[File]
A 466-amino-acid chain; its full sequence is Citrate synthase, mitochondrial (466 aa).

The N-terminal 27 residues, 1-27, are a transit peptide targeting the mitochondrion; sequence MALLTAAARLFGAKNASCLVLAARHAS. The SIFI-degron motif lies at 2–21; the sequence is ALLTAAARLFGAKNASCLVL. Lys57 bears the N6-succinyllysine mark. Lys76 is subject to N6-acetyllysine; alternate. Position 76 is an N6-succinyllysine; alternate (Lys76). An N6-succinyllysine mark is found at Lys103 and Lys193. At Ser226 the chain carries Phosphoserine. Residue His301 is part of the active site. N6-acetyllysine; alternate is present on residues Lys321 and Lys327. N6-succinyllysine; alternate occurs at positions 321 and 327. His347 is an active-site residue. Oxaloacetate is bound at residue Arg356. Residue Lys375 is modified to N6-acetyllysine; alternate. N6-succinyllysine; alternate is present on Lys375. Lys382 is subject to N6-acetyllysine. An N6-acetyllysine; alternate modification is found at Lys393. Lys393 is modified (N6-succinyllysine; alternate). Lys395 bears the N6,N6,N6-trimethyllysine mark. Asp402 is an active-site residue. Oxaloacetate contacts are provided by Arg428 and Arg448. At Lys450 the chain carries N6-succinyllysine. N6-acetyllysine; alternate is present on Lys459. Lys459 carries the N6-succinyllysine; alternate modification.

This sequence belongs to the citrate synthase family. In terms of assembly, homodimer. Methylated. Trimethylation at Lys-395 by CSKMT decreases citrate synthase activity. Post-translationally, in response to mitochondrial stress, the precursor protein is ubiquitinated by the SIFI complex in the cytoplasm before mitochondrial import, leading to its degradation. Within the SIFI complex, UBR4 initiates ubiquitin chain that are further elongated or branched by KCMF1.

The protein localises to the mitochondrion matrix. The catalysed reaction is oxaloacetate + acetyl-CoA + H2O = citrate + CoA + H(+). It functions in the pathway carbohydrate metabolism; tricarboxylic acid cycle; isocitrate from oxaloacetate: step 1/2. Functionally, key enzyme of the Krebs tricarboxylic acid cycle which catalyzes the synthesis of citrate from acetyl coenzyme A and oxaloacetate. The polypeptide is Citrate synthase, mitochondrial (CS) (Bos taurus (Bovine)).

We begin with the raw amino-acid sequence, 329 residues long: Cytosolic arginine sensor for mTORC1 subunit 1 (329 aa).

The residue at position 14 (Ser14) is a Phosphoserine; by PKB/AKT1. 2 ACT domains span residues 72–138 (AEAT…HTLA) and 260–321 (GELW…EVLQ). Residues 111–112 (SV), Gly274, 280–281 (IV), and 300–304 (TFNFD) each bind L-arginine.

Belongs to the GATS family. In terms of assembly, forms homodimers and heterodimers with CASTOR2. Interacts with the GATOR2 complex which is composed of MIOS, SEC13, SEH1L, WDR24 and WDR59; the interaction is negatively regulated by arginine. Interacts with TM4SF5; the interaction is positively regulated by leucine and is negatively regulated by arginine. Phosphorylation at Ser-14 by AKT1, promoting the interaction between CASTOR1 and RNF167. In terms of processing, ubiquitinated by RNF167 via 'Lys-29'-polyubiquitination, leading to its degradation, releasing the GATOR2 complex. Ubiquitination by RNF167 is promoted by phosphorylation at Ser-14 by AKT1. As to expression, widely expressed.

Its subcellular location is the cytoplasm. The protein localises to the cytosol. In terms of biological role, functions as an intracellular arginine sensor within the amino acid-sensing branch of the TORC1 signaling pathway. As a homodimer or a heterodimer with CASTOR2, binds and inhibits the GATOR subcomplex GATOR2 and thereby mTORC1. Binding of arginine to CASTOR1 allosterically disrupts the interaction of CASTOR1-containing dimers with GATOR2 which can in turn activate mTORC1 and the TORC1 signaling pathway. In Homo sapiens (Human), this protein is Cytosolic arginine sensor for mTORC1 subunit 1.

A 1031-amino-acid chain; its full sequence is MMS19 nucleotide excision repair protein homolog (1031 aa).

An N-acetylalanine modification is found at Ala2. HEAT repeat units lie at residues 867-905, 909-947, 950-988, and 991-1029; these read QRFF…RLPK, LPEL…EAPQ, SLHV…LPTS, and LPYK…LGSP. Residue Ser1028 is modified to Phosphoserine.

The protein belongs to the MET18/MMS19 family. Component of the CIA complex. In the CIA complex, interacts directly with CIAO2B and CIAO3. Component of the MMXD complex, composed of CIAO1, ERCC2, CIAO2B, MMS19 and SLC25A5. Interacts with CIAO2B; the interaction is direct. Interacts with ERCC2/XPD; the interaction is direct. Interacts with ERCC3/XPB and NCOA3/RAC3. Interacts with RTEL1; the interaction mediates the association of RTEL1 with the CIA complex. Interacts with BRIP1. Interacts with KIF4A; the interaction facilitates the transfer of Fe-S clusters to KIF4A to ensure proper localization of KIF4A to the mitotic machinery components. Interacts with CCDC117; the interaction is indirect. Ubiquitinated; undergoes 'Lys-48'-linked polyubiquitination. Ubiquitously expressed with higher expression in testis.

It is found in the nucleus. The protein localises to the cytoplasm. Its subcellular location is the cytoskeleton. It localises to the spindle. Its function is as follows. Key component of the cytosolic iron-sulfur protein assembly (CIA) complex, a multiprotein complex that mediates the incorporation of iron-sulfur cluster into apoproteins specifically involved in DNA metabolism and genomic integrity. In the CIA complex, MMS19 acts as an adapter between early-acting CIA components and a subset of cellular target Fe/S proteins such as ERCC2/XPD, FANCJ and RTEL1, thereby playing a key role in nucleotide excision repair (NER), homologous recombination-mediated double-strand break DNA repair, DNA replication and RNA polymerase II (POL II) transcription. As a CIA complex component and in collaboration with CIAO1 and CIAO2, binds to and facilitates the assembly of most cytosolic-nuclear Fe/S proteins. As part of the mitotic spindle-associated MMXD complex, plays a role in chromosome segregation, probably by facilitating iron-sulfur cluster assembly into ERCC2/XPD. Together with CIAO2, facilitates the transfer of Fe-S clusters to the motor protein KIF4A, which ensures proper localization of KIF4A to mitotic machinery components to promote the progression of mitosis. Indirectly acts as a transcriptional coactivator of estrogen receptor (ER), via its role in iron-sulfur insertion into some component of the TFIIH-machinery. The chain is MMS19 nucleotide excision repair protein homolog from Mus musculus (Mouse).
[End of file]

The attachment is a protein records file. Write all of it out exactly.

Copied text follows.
A 466-amino-acid chain; its full sequence is Citrate synthase, mitochondrial (466 aa).

The N-terminal 27 residues, 1-27, are a transit peptide targeting the mitochondrion; sequence MALLTAAARLFGAKNASCLVLAARHAS. The SIFI-degron motif lies at 2–21; the sequence is ALLTAAARLFGAKNASCLVL. Lys57 bears the N6-succinyllysine mark. Lys76 is subject to N6-acetyllysine; alternate. Position 76 is an N6-succinyllysine; alternate (Lys76). An N6-succinyllysine mark is found at Lys103 and Lys193. At Ser226 the chain carries Phosphoserine. Residue His301 is part of the active site. N6-acetyllysine; alternate is present on residues Lys321 and Lys327. N6-succinyllysine; alternate occurs at positions 321 and 327. His347 is an active-site residue. Oxaloacetate is bound at residue Arg356. Residue Lys375 is modified to N6-acetyllysine; alternate. N6-succinyllysine; alternate is present on Lys375. Lys382 is subject to N6-acetyllysine. An N6-acetyllysine; alternate modification is found at Lys393. Lys393 is modified (N6-succinyllysine; alternate). Lys395 bears the N6,N6,N6-trimethyllysine mark. Asp402 is an active-site residue. Oxaloacetate contacts are provided by Arg428 and Arg448. At Lys450 the chain carries N6-succinyllysine. N6-acetyllysine; alternate is present on Lys459. Lys459 carries the N6-succinyllysine; alternate modification.

This sequence belongs to the citrate synthase family. In terms of assembly, homodimer. Methylated. Trimethylation at Lys-395 by CSKMT decreases citrate synthase activity. Post-translationally, in response to mitochondrial stress, the precursor protein is ubiquitinated by the SIFI complex in the cytoplasm before mitochondrial import, leading to its degradation. Within the SIFI complex, UBR4 initiates ubiquitin chain that are further elongated or branched by KCMF1.

The protein localises to the mitochondrion matrix. The catalysed reaction is oxaloacetate + acetyl-CoA + H2O = citrate + CoA + H(+). It functions in the pathway carbohydrate metabolism; tricarboxylic acid cycle; isocitrate from oxaloacetate: step 1/2. Functionally, key enzyme of the Krebs tricarboxylic acid cycle which catalyzes the synthesis of citrate from acetyl coenzyme A and oxaloacetate. The polypeptide is Citrate synthase, mitochondrial (CS) (Bos taurus (Bovine)).

We begin with the raw amino-acid sequence, 329 residues long: Cytosolic arginine sensor for mTORC1 subunit 1 (329 aa).

The residue at position 14 (Ser14) is a Phosphoserine; by PKB/AKT1. 2 ACT domains span residues 72–138 (AEAT…HTLA) and 260–321 (GELW…EVLQ). Residues 111–112 (SV), Gly274, 280–281 (IV), and 300–304 (TFNFD) each bind L-arginine.

Belongs to the GATS family. In terms of assembly, forms homodimers and heterodimers with CASTOR2. Interacts with the GATOR2 complex which is composed of MIOS, SEC13, SEH1L, WDR24 and WDR59; the interaction is negatively regulated by arginine. Interacts with TM4SF5; the interaction is positively regulated by leucine and is negatively regulated by arginine. Phosphorylation at Ser-14 by AKT1, promoting the interaction between CASTOR1 and RNF167. In terms of processing, ubiquitinated by RNF167 via 'Lys-29'-polyubiquitination, leading to its degradation, releasing the GATOR2 complex. Ubiquitination by RNF167 is promoted by phosphorylation at Ser-14 by AKT1. As to expression, widely expressed.

Its subcellular location is the cytoplasm. The protein localises to the cytosol. In terms of biological role, functions as an intracellular arginine sensor within the amino acid-sensing branch of the TORC1 signaling pathway. As a homodimer or a heterodimer with CASTOR2, binds and inhibits the GATOR subcomplex GATOR2 and thereby mTORC1. Binding of arginine to CASTOR1 allosterically disrupts the interaction of CASTOR1-containing dimers with GATOR2 which can in turn activate mTORC1 and the TORC1 signaling pathway. In Homo sapiens (Human), this protein is Cytosolic arginine sensor for mTORC1 subunit 1.

A 1031-amino-acid chain; its full sequence is MMS19 nucleotide excision repair protein homolog (1031 aa).

An N-acetylalanine modification is found at Ala2. HEAT repeat units lie at residues 867-905, 909-947, 950-988, and 991-1029; these read QRFF…RLPK, LPEL…EAPQ, SLHV…LPTS, and LPYK…LGSP. Residue Ser1028 is modified to Phosphoserine.

The protein belongs to the MET18/MMS19 family. Component of the CIA complex. In the CIA complex, interacts directly with CIAO2B and CIAO3. Component of the MMXD complex, composed of CIAO1, ERCC2, CIAO2B, MMS19 and SLC25A5. Interacts with CIAO2B; the interaction is direct. Interacts with ERCC2/XPD; the interaction is direct. Interacts with ERCC3/XPB and NCOA3/RAC3. Interacts with RTEL1; the interaction mediates the association of RTEL1 with the CIA complex. Interacts with BRIP1. Interacts with KIF4A; the interaction facilitates the transfer of Fe-S clusters to KIF4A to ensure proper localization of KIF4A to the mitotic machinery components. Interacts with CCDC117; the interaction is indirect. Ubiquitinated; undergoes 'Lys-48'-linked polyubiquitination. Ubiquitously expressed with higher expression in testis.

It is found in the nucleus. The protein localises to the cytoplasm. Its subcellular location is the cytoskeleton. It localises to the spindle. Its function is as follows. Key component of the cytosolic iron-sulfur protein assembly (CIA) complex, a multiprotein complex that mediates the incorporation of iron-sulfur cluster into apoproteins specifically involved in DNA metabolism and genomic integrity. In the CIA complex, MMS19 acts as an adapter between early-acting CIA components and a subset of cellular target Fe/S proteins such as ERCC2/XPD, FANCJ and RTEL1, thereby playing a key role in nucleotide excision repair (NER), homologous recombination-mediated double-strand break DNA repair, DNA replication and RNA polymerase II (POL II) transcription. As a CIA complex component and in collaboration with CIAO1 and CIAO2, binds to and facilitates the assembly of most cytosolic-nuclear Fe/S proteins. As part of the mitotic spindle-associated MMXD complex, plays a role in chromosome segregation, probably by facilitating iron-sulfur cluster assembly into ERCC2/XPD. Together with CIAO2, facilitates the transfer of Fe-S clusters to the motor protein KIF4A, which ensures proper localization of KIF4A to mitotic machinery components to promote the progression of mitosis. Indirectly acts as a transcriptional coactivator of estrogen receptor (ER), via its role in iron-sulfur insertion into some component of the TFIIH-machinery. The chain is MMS19 nucleotide excision repair protein homolog from Mus musculus (Mouse).